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Conservation Comes to West's Vanishing Range

Easements can keep the land rural and help cash-strapped farmers. Millions of acres, and a way of life, are at risk as subdivisions encroach.

June 22, 2003|Dan Gallagher | Associated Press Writer

BOISE, Idaho — Who wouldn't like to have a cabin and small acreage along a world-famous fishing stream like the Henry's Fork of the Snake River?

Few would turn down the chance, and that's part of the problem.

John Nedrow is like many Western farmers and ranchers who've struggled for years with poor prices for crops or calves. For many, the solution has been to sell their land to developers eager to turn it into condominiums, 10-acre "ranchette" summer homes or golf courses.

But Nedrow agreed to a conservation easement for his Henry's Fork riverside property, the first of its kind in Idaho. He receives some money for trading away his development rights. He owns his land and can sell it, but the easement continues to apply. The property remains agricultural, open and scenic.

"Farming has been rough," he said. "If we're careful, we'll have a comfortable retirement."

His predicament is common across the West. The American Farmland Trust estimates that more than 5 million acres of Idaho's best ranchland are at risk of vanishing through development by 2020. Montana is the front-runner in the West, with 5.1 million acres in danger. Colorado is third with about 4.8 million.

The trust's map of endangered Idaho ranchland shows valleys with sweeping mountain views or creek-side access -- both in supply in Teton County and the Henry's Fork Basin, around McCall and the Panhandle's lakes.

"For someone living in the city who wants to do something other than farm, farmland is cheap," said Don Stuart, American Farmland's Northwest director. "They're used to a 50-foot-by-100-foot lot costing $100,000; they think they're doing great with this new property. But the impact on agriculture is they fragment the land."

The rural community pays for the new residents. Stuart said a study in Washington's Skagit Valley in the late 1990s found that for every property tax dollar received from residences, local government paid out $1.25 for services. For ranchland or forest, it paid out 51 cents.

The Nature Conservancy and other groups have arranged easements throughout Idaho, protecting priceless spots such as Silver Creek near Sun Valley, a portion of Thousand Springs on the Snake River and the Garden Creek Ranch in Hells Canyon.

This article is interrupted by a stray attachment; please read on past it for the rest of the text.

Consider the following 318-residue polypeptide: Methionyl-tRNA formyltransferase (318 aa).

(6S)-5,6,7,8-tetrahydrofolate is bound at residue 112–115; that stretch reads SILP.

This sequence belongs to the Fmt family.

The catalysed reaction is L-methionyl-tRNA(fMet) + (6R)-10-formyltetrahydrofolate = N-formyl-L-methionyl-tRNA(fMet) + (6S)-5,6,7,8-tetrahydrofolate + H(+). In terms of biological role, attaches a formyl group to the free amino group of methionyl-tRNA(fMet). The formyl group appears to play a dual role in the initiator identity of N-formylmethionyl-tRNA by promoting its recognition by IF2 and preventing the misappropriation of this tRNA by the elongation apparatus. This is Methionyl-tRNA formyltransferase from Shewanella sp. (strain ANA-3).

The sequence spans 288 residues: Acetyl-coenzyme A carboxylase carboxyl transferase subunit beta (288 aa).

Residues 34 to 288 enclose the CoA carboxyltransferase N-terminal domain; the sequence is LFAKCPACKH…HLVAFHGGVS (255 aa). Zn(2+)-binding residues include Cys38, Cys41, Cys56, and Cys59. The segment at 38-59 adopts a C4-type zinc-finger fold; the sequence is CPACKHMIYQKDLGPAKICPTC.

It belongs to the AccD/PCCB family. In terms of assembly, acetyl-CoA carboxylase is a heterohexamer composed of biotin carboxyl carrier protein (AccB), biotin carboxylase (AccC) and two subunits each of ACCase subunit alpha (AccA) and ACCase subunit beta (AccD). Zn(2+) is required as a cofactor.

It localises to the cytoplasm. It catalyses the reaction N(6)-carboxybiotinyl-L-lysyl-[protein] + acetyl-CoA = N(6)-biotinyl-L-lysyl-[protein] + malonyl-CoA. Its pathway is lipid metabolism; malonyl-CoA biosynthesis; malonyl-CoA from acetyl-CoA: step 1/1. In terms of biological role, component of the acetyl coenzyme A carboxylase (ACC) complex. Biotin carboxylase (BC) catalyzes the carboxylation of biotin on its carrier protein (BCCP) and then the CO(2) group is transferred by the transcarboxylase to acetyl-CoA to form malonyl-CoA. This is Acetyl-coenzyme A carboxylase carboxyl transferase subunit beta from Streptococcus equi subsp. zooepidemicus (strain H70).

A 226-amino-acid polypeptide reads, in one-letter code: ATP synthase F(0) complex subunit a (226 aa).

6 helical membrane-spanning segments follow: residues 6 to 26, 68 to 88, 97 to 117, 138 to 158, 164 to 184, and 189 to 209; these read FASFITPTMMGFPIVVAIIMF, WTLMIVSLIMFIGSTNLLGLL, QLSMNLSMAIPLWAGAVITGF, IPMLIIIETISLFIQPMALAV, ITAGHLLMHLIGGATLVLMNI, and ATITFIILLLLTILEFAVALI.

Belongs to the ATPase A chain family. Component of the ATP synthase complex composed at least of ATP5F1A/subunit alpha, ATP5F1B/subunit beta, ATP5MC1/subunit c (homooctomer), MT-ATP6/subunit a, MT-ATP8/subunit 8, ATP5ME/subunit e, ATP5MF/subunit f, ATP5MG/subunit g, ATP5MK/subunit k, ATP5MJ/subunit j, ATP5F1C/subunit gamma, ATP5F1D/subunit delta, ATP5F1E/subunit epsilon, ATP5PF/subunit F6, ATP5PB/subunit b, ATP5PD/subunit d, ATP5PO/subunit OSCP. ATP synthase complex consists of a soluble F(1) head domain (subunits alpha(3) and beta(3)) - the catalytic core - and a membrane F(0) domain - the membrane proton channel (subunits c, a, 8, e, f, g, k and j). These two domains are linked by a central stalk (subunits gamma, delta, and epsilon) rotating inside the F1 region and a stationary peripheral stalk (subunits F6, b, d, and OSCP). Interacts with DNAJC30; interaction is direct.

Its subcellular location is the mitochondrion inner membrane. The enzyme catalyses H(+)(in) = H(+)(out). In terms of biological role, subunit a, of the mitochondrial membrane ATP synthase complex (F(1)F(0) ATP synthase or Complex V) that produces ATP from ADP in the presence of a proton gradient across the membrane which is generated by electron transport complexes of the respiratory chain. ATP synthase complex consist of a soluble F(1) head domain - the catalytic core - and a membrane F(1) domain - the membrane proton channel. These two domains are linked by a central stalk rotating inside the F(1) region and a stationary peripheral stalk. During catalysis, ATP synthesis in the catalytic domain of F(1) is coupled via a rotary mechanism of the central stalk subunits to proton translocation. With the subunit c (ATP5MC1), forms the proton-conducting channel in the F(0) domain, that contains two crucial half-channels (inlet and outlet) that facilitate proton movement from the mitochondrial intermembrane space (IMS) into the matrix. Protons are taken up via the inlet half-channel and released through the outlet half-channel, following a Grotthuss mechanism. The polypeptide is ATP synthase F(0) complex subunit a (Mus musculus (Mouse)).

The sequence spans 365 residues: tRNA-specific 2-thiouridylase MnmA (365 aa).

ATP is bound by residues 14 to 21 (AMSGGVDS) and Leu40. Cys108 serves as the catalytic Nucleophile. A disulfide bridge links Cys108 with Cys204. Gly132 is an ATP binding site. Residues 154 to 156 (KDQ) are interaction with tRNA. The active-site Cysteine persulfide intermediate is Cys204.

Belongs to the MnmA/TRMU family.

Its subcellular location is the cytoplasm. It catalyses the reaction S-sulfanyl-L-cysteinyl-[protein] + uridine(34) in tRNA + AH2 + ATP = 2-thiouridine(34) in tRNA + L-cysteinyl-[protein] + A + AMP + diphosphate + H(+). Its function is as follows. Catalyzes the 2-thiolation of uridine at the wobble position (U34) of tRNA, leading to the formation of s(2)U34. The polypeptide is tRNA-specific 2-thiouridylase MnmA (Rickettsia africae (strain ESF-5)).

The Teton Regional Land Trust, based in Driggs, has preserved more than 14,000 acres of agricultural land and is working on another 6,000 acres in eastern Idaho's growing areas.

"Our main objectives are to protect agricultural land for production and protect natural land for fish and wildlife values," said Michael Whitfield, the trust's executive director.

"With our landowners, their property is worth a tremendous amount of money for development. But they want to retain their property. We try to find ways to cash in some of the value.

"In a lot of cases, they've been able to get some income for retirement. They still keep the value in the land. The easement doesn't strip it away."

By the end of 2002, 57 families had worked with the Teton trust to preserve their land. Some had donated the easements, while the trust had organized fund-raisers to help others financially to clinch the deal.

The Teton trust and U.S. Natural Resources Conservation Service hammered out the first federal Farm and Ranchland Protection Program easement in Idaho for 318 acres owned by the Nedrow family. The government put up matching money. Whitfield's nonprofit group arranged the rest through the Conservation Fund / Doris Duke Charitable Foundation. An easement for another 300-acre block of Nedrow land is being worked out through another program.

Nedrow said his father bought the land beginning in the 1940s. One son is considering going into farming. "Generosity wasn't the prime factor," Nedrow said. "Without some kind of reimbursement, we wouldn't have done it. With the money, it made it worth our while."

"Whatever he says, the Nedrow family is the salt of the Earth," said Kim Goodman with the Teton trust. The price of Henry's Fork easement land is running about $600 an acre, but Goodman said the family settled for far less.

Nedrow still would like to preserve his area's rural character from all those who want their little piece of it. "It won't be too long until there will be a house on every spot and they'll be headed my way," he said. "But I'll still be here on my riverfront property."

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